It’s time to say something nice about a Republican.

My friend, Jennifer Dunn, died last week at age 66. A former Republican member of Congress from the state of Washington, Jennifer was someone who could disagree with you without being disagreeable. She had her set of beliefs (many of them quite conservative) and I had mine. We often voted on opposite sides of the same issue but that didn’t mean we couldn’t work together for the common good.

Shortly after the Columbine school shootings, the House Republican and Democratic leadership set up a bi-partisan task force to examine the causes of youth violence. Jennifer and I were named co-chairs. We were acquainted but did not know each other well prior to then.

The very first time we sat down to discuss this project, we agreed that everything we did would be undertaken on a strictly bi-partisan, equal basis. Even though the Republicans were in the majority at that time and she could have dictated the agenda, Jennifer honored her commitment to the letter.

We had a series of 8 a.m. breakfast meetings which featured leading experts from a variety of educational and mental health fields. The panels were well balanced with both parties having ample opportunity to bring in people who represented their particular point of view. In some instances, there were no differences between how Democrats and Republicans saw aspects of this problem.

Once we completed our meetings, we hammered out a series of recommendations on a bi-partisan basis that were sent to the Republican and Democratic leadership. Thanks to Jennifer’s cooperative spirit and seriousness of purpose, virtually everything we recommended was agreed to unanimously.

Jennifer later joined me as a strong advocate of the National Amber Alert Legislation, named for a nine year-old girl from my Congressional District who was kidnapped, molested and murdered. She continued to be interested in the well being of children and we often looked for other ways to work together on matters being considered by Congress.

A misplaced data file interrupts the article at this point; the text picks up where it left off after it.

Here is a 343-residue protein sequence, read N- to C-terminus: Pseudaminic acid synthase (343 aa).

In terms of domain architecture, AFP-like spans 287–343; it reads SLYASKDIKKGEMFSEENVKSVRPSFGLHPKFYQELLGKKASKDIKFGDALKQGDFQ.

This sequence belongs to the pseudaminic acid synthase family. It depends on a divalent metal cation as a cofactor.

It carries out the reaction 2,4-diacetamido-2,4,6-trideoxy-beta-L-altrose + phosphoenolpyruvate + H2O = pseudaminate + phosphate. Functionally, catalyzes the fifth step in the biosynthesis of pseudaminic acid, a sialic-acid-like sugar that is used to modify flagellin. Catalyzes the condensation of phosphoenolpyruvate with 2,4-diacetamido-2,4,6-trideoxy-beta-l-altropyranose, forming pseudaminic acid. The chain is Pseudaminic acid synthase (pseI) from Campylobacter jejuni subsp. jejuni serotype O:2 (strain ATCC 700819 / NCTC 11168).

She competed unsuccessfully for a top Republican leadership post in the House (Majority Leader) but was not bitter about the experience. She helped blaze a trail for other women who will one day hold significant positions in her party.

Jennifer retired from Congress voluntarily in 2004 and went to work for a major DC law firm. She even tried to recruit me to join the same firm, though I wound up elsewhere. Like many former members of Congress, she was interested in making some money prior to retirement. She looked forward to the day when she could be financially comfortable and dote on her family (she had remarried four years ago and had two grown children). Regrettably, that day never came.

Washington would be a more civil place if both parties elected and showcased the Jennifer Dunns of the world. She could be a strong partisan (she had served as State Republican Chair n Washington) but she didn’t let her partisanship get in the way of working across party lines when there was something important to her and the country.

She also was a pleasant person who had a smile and a kind word for colleagues. When someone as young as Jennifer dies, her contemporaries often pause and reflect on their own commitment to family and friends.

I certainly plan to spend even more time with my grandchildren in the months and years ahead.

Jennifer Dunn will be missed. She served her country well and was taken too soon.

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Martin Frost served in Congress from 1979 to 2005, representing a diverse district in the Dallas-Ft. Worth area. He served two terms as chairman of the House Democratic Caucus, the third-ranking leadership position for House Democrats, and two terms as chairman of the Democratic Congressional Campaign Committee. Frost serves as a regular contributor to FOX News Channel and is a partner at the law firm of Polsinelli, Shalton, Flanigan and Suelthaus. He holds a Bachelor of Journalism degree from the University of Missouri and a law degree from the Georgetown Law Center.